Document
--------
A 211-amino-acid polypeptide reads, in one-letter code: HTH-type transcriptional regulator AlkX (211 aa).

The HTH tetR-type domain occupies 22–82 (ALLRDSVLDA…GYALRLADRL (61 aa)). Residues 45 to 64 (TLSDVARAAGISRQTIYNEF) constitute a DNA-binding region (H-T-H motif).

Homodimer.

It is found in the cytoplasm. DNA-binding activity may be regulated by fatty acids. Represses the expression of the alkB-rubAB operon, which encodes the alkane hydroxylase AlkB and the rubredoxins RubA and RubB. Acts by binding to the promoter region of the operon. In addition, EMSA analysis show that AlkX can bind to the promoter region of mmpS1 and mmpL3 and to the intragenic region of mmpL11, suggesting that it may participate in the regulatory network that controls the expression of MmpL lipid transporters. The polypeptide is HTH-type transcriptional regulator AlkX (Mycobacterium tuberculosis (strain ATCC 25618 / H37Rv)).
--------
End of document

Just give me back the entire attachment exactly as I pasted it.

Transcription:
A 211-amino-acid polypeptide reads, in one-letter code: HTH-type transcriptional regulator AlkX (211 aa).

The HTH tetR-type domain occupies 22–82 (ALLRDSVLDA…GYALRLADRL (61 aa)). Residues 45 to 64 (TLSDVARAAGISRQTIYNEF) constitute a DNA-binding region (H-T-H motif).

Homodimer.

It is found in the cytoplasm. DNA-binding activity may be regulated by fatty acids. Represses the expression of the alkB-rubAB operon, which encodes the alkane hydroxylase AlkB and the rubredoxins RubA and RubB. Acts by binding to the promoter region of the operon. In addition, EMSA analysis show that AlkX can bind to the promoter region of mmpS1 and mmpL3 and to the intragenic region of mmpL11, suggesting that it may participate in the regulatory network that controls the expression of MmpL lipid transporters. The polypeptide is HTH-type transcriptional regulator AlkX (Mycobacterium tuberculosis (strain ATCC 25618 / H37Rv)).